After their capture, FDR sent them to military detention, where they were tried and most of them executed. In Ex Parte Quirin, the Supreme Court upheld the detention and trial by military authorities of American citizens who “associate” with “the military arm of the enemy” and “enter this country bent on hostile acts.” If FDR were president today, Padilla might have fared far worse than he has.”
Investor’s Business Daily had a great article on this:
On Jan. 20, 1981, Ronald Reagan welcomed the return of American hostages in victory. On Jan. 20, 2009, Barack Obama will welcome the closing of Guantanamo in appeasement. Yes, change has come.
For anti-war liberals, closing the prisoner of war camp at Guantanamo has long been a cause celebre, one the president-elect warmly embraced.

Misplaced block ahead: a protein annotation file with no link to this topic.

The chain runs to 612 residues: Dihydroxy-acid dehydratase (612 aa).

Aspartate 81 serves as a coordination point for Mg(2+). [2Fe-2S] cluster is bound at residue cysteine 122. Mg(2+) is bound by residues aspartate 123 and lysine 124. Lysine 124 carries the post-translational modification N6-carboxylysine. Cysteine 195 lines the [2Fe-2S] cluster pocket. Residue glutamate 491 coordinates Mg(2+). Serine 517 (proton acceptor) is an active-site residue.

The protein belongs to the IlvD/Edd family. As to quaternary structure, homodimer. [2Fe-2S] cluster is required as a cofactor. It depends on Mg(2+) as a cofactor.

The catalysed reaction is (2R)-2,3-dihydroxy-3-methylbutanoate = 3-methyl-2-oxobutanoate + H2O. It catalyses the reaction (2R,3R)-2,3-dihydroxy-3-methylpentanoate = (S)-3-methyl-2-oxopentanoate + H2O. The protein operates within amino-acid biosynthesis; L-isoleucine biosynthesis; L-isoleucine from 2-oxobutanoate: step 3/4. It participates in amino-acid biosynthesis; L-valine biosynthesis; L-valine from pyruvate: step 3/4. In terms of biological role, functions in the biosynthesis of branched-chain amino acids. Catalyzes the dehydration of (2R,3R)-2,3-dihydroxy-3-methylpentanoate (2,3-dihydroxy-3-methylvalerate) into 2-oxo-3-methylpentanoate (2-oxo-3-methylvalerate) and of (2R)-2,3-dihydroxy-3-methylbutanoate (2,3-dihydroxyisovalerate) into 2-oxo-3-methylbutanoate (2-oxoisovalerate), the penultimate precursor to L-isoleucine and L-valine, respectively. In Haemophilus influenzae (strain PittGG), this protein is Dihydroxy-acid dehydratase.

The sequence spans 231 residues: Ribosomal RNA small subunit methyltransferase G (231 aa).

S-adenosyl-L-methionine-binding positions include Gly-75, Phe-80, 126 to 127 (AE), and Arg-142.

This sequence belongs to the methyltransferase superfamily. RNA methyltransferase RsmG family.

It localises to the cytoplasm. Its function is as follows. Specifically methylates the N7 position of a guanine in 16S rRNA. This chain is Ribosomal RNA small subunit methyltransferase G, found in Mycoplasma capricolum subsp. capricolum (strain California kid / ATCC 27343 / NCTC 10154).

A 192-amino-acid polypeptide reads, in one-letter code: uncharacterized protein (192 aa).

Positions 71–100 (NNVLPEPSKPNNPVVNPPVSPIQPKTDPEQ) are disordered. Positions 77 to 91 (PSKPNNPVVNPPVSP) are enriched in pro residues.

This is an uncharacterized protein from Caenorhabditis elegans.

On ABC’s “This Week,” he gave supporters pause when he suggested actually closing the facility within his first 100 days would be a “challenge.” At least one Obama transition team adviser reassured them on Monday not to worry.
An executive order to close the camp could be issued as early as Inauguration Day. The pathway to trials in American courts with American lawyers and American rights would be set for those jihadists captured on the battlefield trying to kill Americans.
One of the problems is exactly where to relocate the remaining 248 prisoners. Few places are standing in line for the privilege. Maybe ACORN could use a few more volunteers.
This moment stands in stark contrast to the day in 1981 when President Reagan took the oath of office as American hostages were winging their way back to freedom after 444 days of captivity in a Tehran prison. The mullahs set them free rather than deal with a resolute new commander in chief, and in the knowledge they wouldn’t have Jimmy Carter to kick around anymore.